‘There is something in this land that will sustain us’: Osage oil and extraction in indigenous literatures

Brignell, Rhy (2022) ‘There is something in this land that will sustain us’: Osage oil and extraction in indigenous literatures. Doctoral thesis, University of East Anglia.

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This thesis focuses on the Osage Nation, whose lands are located in what is currently referred to as Oklahoma in the United States. The Osage Nation has a longstanding and multi-layered relationship with oil and extraction, having secured and retained rights in common to all subsurface minerals beneath their lands since 1906. Since no individual or group of individuals owns the Mineral Estate, the Osage Nation collectively owns what has been referred to the first ‘underground reservation’ of oil, gas, and other subsurface minerals across the 1.47-million-acre Osage County. Specifically, this thesis explores the deeply entangled relationship between Osages and oil extraction through the lens of three novels by Indigenous authors over the span of several decades: John Joseph Mathews’ (Osage) Sundown (1934), Linda Hogan’s (Chickasaw) Mean Spirit (1990), Charles H. Red Corn’s (Osage) A Pipe For February (2002). This project argues that these novels provide fresh perspectives on the matter of oil extraction and its effects on land, environment, politics, and culture; effects felt by both the Osage and settlers within and beyond the scope of the novels themselves. These works highlight the need to look beyond a narrative of Indigenous exploitation to further explore the vexed and occasionally ambivalent relationships between Indigenous peoples and oil extraction, characterised in the case of the Osage by the wealth, opportunity, dispossession, and violence that oil simultaneously brought. Read together and in conversation with other critical theorists, this thesis contends that these novels also open up new avenues of inquiry between the disciplines of Indigenous studies and the environmental humanities in relation to time, power, and economics, providing opportunities for greater collaboration and critique across these areas of study.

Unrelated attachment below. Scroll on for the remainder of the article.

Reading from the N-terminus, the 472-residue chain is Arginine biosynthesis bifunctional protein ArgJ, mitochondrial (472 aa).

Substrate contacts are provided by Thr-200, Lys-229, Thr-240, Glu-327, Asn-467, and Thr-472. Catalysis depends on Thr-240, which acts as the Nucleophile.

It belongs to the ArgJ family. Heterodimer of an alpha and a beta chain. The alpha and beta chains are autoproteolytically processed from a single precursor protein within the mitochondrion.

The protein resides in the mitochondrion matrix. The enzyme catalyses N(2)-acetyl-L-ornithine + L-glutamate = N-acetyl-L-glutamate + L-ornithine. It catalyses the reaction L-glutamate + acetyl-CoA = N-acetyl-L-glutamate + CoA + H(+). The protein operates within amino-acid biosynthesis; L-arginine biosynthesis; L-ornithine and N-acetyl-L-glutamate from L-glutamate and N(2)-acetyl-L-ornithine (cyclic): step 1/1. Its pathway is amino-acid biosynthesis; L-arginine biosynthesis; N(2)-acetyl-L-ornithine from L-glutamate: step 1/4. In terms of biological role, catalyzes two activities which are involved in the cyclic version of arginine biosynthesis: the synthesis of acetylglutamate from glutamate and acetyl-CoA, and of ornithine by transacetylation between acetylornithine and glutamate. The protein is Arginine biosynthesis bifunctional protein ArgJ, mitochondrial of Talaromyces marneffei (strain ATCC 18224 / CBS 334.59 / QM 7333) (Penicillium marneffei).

Item Type: Thesis (Doctoral)
Faculty \ School: Faculty of Arts and Humanities > School of Art, Media and American Studies
Depositing User: Nicola Veasy
Date Deposited: 25 Jan 2024 11:14
Last Modified: 25 Jan 2024 11:14
URI: https://ueaeprints.uea.ac.uk/id/eprint/94255


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